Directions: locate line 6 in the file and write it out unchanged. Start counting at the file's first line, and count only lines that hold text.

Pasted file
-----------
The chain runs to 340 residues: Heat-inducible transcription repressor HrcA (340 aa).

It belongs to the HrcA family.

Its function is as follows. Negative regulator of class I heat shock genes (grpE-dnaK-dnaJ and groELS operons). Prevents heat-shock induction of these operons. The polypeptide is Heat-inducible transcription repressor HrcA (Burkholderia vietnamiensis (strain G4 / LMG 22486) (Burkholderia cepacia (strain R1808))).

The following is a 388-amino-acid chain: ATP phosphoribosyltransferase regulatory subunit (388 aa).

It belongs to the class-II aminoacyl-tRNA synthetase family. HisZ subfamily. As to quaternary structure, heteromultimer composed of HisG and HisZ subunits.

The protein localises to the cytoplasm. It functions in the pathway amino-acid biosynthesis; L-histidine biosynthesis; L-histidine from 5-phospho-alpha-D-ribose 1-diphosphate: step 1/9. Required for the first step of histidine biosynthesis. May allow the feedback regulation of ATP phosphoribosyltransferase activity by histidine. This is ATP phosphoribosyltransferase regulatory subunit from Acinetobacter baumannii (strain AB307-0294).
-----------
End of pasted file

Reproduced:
The protein localises to the cytoplasm. It functions in the pathway amino-acid biosynthesis; L-histidine biosynthesis; L-histidine from 5-phospho-alpha-D-ribose 1-diphosphate: step 1/9. Required for the first step of histidine biosynthesis. May allow the feedback regulation of ATP phosphoribosyltransferase activity by histidine. This is ATP phosphoribosyltransferase regulatory subunit from Acinetobacter baumannii (strain AB307-0294).